To me, trying to force Lit down the 'O' level track is an uphill task because of the limitations of the education structure. Where I think we can make a bigger impact promoting Lit is among the IP schools. Lit requires analysis and higher order thinking, and on paper, the IP students have the ability. IP schools also have the advantage of not having to put their students through the 'O' levels, so they can focus on subjects that develop the mind instead of teaching to the test. Yet many IP schools don't practise this.
Lesley-Anne was from the IP track. I was constantly frustrated at how her secondary school was narrowly exam-focused, despite IP touting freedom of academic and intellectual pursuit. At sec 3, the students were only offered two tracks: Triple Science or Double Science. In Triple Science (which formed majority of the classes), you had ZERO opportunity to take Lit (or any other full humanities subject). The combination was fixed as: English, Higher MT, 2 Maths, 3 Sciences, Social Studies. If you chose the Double Science combination, you could take one Humanities subject in place of the third science. This was the only option where you could choose Lit.
Lesley-Anne is clearly humanities-bound and she loves both Lit and Geography. But as you can see, her secondary school is so Science-biased (reinforcing the ancient fallacy that Science is superior) that there was no option for her to study both Lit and Geog. The best she could do was take up Double Science and she chose Lit. Oh, there was a very selective Humanities Programme where she could have studied a variety of arts subject but in order to get in, you had to score top marks in all your exam subjects at sec 2 (a large portion of which comprised Maths and Science subjects). Nothing about identifying those with special talent or interest in the humanities at all. What a farce.
The reason Lesley-Anne is enjoying JC so much more than secondary school is that at the JC level, you're allowed to study the subjects you enjoy. I'm not dissing the importance of Maths and Science, by the way. I'm rejecting the notion that they're considered so important that every kid has to study these at an advanced level whereas the Humanities are dubbed the inferior "can't do Science then I bopian do Arts" option.
I don't know if it's the same for all IP schools. I'm saying that there's a lot more potential for Lit to be taken up by students in these schools and if the obstacle is the schools' attitude towards the Humanities, then this is the area we should be looking at. If those looking to promote Lit in schools can engage IP school Principals and teachers, and change their mindset towards the Humanities, we might actually get somewhere in the long term.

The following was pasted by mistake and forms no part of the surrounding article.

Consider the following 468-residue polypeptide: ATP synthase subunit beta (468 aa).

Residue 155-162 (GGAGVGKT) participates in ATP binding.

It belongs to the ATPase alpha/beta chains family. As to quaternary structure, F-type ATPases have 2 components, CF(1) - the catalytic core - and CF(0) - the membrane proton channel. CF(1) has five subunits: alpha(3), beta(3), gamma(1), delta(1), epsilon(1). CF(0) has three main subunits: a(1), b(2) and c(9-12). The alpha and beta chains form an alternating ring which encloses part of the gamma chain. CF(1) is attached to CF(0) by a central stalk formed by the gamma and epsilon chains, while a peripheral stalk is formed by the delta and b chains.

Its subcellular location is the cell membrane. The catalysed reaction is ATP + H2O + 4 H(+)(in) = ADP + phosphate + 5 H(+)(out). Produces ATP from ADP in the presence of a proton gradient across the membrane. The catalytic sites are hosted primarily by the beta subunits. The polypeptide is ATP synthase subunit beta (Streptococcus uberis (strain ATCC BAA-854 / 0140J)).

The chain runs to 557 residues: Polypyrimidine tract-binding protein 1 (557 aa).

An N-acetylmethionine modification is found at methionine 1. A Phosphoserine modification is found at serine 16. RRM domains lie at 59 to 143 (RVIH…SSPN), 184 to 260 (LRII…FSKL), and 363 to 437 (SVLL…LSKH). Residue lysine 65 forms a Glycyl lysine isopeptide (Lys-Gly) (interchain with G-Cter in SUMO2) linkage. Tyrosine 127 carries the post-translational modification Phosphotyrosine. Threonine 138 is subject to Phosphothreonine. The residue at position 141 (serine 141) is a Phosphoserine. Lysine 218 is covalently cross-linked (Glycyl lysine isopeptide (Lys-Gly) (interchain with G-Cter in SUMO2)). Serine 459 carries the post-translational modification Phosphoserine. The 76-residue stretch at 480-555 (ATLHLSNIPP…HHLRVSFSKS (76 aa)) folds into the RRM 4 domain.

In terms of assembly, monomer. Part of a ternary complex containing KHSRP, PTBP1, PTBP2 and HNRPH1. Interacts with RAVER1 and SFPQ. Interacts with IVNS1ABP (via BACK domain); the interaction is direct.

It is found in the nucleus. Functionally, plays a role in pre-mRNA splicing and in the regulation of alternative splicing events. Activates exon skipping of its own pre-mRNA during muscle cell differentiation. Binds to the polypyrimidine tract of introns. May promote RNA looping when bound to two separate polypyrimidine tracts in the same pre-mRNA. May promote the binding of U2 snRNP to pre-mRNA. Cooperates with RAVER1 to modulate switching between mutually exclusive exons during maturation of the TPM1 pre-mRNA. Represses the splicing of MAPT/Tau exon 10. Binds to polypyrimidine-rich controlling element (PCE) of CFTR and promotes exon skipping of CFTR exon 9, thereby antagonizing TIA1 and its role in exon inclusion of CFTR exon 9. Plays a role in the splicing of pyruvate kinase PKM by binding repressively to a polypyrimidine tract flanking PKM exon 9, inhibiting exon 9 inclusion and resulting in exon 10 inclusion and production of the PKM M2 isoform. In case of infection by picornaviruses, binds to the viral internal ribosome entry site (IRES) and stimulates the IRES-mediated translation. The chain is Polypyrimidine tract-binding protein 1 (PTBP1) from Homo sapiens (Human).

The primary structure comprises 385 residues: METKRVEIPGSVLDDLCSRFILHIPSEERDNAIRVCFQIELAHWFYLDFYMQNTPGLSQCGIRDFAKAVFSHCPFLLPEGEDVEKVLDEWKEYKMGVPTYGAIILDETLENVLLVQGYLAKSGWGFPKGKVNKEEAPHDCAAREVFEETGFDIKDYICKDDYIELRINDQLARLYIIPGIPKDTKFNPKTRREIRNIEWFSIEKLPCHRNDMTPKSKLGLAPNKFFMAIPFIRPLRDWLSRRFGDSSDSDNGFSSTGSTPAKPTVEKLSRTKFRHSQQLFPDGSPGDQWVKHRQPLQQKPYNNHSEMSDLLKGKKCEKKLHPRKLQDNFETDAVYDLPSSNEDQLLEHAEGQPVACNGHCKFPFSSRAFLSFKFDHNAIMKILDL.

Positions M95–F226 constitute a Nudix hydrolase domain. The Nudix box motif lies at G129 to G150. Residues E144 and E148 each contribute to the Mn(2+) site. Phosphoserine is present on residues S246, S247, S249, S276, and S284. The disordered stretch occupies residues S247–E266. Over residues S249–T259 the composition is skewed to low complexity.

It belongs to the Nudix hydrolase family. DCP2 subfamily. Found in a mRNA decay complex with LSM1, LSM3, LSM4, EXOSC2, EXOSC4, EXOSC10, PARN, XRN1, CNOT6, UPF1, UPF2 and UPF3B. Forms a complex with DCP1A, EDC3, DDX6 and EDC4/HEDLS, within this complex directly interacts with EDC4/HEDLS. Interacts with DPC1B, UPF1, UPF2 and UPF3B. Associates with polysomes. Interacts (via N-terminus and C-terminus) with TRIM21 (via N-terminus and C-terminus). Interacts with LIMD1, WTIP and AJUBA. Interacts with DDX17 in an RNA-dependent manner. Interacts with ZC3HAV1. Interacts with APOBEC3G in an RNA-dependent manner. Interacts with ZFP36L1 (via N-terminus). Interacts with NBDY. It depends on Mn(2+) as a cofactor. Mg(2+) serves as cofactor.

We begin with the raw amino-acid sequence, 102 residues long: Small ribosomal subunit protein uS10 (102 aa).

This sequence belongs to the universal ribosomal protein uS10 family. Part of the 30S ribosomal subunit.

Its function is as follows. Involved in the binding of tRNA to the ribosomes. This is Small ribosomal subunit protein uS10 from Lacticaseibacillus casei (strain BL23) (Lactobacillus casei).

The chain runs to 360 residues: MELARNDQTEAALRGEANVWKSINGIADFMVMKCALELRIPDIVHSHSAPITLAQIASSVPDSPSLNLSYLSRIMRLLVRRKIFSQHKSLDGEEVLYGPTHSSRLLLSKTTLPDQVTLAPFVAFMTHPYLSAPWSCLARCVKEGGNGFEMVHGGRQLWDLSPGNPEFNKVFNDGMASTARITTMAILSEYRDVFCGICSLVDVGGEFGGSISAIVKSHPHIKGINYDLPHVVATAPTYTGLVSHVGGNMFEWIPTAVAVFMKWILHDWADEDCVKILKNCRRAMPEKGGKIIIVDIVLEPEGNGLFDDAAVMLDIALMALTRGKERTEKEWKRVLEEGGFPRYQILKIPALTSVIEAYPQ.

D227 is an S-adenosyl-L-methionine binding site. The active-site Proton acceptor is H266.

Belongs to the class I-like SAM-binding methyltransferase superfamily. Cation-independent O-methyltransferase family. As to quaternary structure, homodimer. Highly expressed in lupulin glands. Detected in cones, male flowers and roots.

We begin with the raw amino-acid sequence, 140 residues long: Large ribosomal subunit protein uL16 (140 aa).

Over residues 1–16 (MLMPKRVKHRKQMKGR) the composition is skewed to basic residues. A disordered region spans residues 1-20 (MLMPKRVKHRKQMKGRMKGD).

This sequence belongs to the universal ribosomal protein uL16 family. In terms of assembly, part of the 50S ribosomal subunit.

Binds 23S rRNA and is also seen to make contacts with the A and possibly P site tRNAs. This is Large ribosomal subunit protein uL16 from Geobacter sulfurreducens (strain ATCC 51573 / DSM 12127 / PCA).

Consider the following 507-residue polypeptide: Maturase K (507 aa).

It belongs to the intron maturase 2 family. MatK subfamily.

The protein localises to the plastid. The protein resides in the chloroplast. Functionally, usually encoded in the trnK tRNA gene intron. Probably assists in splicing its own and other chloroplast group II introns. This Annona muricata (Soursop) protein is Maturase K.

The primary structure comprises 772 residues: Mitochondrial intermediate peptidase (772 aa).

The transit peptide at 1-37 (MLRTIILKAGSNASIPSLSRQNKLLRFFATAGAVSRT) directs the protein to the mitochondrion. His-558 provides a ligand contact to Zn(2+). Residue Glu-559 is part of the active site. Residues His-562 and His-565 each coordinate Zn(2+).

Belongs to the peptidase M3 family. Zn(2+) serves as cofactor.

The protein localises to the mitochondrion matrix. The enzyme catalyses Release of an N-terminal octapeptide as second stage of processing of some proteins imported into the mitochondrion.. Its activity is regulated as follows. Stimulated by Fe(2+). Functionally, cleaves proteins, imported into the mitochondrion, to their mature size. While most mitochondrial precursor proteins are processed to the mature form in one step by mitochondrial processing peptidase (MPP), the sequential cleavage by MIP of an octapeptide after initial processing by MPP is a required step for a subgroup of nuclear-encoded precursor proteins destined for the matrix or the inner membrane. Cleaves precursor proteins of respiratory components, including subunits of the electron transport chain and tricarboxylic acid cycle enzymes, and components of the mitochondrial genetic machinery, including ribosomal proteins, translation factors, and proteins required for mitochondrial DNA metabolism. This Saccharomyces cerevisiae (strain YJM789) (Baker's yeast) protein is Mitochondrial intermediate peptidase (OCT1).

And it's not just attitudes towards the Humanities, it's attitudes towards learning in general. As mentioned, IP schools should be focusing on learning more than scoring because that's what eliminating the 'O' levels was meant to do. Yet the legacy of this obsession over scoring dies hard. When Lesley-Anne decided to choose Lit in sec 3, her friends thought she was crazy. They felt she should have chosen Geog because she had topped her class in Geog in sec 2 - go with the "easier to score" option. But Lesley-Anne chose Lit because she decided that she loves Lit more and she enjoyed the lessons tremendously. I guess she had the last laugh because at the end of sec 4, she topped the level in Lit in her school.
It's a nice end to that chapter in her life but my point is that in our education system, there are more obstacles to taking Lit than just interest. The kids have to be very sure, they have to have support at home to go against the grain, because sometimes, the school doesn't encourage it. If kids, parents and teachers continue to view education as a numbers game obsessing over scores, Lit is fighting a losing battle.
Lit opens up our worldview and perspectives, and helps us see how language is used as an artform to influence emotion and shape opinions. Appreciating Lit takes time and that's part of the process of learning. If we are to promote Lit in schools, we need to jolt educators out of their misconception that there's more value to teaching a tangible concept like how molecules work than teaching about the depths of a human soul. We really have to move out of this rut of equating education with training, something I've written about before.
Back to the ST article, when journalists look at the numbers and think they tell the whole story of the state of Lit, they're ironically no different from the Maths/Science proponents. Delve deeper and ask the question why, beyond the numbers and without jumping to conclusion. Lit will teach you that.